Later that night I met up with a fellow traveler from Sweden. Anellie was in Pakistan for her fifth time and was quite the expert. She treated me to a great local meal, something I probably wouldn’t have dared order on my own. The meal was fantastic and I enjoyed learning more about the country and her story. We then headed back to her place—Lahore Backpackers—where another friend was waiting for me. Sajjad was a Facebook friend of mine—introduced to me a while back by a fellow traveler—he was also the owner of the hostel. He greeted me with more warmth and hospitality than I can ever remember experiencing, even handing me flowers and placing a flowered necklace around my neck. We all sat around a little fire and talked for a bit before Sajjad walked me back to my hotel. He’d offered me a free night tour of a nearby market, which I really wanted to see, but Papa had an early flight out the next morning, so I had to decline. Sajjad is one of the nicest people you’ll ever meet, so when you come to Lahore, I absolutely recommend him for a tour, and you’re keen on staying in hostels, his should be the one! He even sent me home with a small gift: a little bottle of saffron. I felt bad I hadn’t brought him a gift from the US!
Day Four: Islamabad
An early flight had me in Islamabad by 9AM. The moment I exited the plane into the airport, I knew “one of these is not like the others!” Here lay an almost perfectly planned out, new and modern city. You could call Islamabad the Brasilia of Pakistan: The spread out capital had wide and manicured streets, geographically divided neighborhoods designated as “sectors,” and just an overall orderly and organized feel. And there wasn’t an auto-rickshaw in sight. Don’t get me wrong, I actually love crowded, crammed and chaotic cites; this was just a nice breather from the madness. I instantly felt some relief.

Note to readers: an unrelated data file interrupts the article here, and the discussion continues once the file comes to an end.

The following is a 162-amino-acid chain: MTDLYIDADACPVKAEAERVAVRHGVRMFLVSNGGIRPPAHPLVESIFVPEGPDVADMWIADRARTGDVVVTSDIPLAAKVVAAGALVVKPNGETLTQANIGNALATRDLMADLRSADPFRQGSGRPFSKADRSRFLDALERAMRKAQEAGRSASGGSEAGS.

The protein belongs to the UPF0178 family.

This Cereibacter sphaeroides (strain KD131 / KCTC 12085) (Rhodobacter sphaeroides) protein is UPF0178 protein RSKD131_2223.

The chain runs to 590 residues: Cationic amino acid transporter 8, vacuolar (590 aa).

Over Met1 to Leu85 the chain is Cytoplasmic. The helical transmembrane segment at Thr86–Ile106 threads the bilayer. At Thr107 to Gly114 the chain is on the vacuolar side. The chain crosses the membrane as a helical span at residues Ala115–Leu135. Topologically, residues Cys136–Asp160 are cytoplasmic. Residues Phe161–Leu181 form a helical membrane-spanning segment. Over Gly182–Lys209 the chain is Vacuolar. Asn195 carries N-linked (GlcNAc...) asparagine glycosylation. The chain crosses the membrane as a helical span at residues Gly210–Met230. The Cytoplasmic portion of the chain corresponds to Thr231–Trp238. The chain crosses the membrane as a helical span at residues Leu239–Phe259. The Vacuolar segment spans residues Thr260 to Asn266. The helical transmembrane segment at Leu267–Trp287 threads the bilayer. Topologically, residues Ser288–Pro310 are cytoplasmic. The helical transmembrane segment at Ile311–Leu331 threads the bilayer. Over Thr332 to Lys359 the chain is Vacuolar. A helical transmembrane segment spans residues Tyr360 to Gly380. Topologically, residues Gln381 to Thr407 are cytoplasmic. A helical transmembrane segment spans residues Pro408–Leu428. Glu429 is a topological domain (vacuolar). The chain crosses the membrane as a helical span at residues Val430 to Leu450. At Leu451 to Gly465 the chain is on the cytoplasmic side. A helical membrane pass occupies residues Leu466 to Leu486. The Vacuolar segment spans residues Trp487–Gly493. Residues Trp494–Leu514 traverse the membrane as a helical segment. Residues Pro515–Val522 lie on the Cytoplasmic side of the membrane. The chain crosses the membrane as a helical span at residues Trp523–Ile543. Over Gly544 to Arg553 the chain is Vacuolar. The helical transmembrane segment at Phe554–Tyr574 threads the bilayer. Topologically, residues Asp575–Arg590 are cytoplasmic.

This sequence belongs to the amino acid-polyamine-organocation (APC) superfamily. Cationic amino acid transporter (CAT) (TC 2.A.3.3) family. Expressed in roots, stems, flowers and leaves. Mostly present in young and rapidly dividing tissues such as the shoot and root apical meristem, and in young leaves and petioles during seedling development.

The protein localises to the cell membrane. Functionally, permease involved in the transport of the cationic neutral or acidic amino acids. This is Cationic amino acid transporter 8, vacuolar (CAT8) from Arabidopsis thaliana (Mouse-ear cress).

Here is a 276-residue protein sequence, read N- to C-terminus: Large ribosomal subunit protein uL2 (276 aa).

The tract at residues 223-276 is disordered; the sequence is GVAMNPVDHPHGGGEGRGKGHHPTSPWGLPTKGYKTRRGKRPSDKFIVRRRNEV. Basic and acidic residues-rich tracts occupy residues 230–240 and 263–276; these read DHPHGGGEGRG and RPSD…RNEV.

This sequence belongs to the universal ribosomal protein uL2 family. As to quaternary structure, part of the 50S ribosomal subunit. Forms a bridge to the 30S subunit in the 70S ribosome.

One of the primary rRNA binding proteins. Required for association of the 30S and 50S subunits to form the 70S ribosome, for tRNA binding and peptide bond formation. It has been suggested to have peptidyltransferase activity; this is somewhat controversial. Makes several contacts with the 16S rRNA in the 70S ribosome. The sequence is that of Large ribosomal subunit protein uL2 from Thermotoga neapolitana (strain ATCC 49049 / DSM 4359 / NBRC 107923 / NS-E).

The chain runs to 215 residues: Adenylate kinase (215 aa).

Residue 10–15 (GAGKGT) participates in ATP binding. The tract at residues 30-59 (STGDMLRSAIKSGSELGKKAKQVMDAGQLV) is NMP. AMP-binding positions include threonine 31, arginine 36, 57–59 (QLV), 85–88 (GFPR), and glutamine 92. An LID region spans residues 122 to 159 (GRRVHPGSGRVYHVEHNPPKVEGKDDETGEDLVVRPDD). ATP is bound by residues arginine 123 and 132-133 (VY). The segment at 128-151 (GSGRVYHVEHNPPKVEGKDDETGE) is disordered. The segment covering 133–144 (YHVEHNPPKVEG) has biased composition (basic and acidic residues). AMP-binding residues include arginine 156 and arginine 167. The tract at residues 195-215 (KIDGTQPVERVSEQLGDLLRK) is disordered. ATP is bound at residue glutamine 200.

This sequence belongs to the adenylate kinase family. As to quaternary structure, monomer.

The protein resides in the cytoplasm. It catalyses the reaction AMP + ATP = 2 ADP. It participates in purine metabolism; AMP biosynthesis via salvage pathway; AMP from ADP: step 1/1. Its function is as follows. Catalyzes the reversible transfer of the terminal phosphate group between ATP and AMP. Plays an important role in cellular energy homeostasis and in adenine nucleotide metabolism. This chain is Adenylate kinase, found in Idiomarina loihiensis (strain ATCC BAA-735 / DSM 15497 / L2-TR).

I was lucky enough to make it to the Marriott before breakfast ended and helped myself to a pretty hearty buffet. After some chill time in the room, it was off to explore. First stop, a look at the entire city from Daman-E-Koh park.
If you plan on going to Daman-E-Koh, know that Uber or Careem will only take you as far as the bottom of the hill. You can’t get cell service once you’re heading into the hills, making rideshare services useless. So your Uber will drop you at the bottom, near the zoo, where you can negotiate a ride up with the handful of taxi drivers standing by.
Between the gas fumes and the sharp curves, I tried to fight off the dizziness as we ascended in the tiny 1970’s Suzuki hatchback that reminded me of a clown car. The driver couldn’t even shift without banging into my knee, as we rattled and squeaked up the hill to the park. The ride was worth it though; soon enough I was strolling through a park with monkeys, checking out the great view, enjoying some seriously authentic live music, and even taking selfies with strangers. Good vibes here for sure.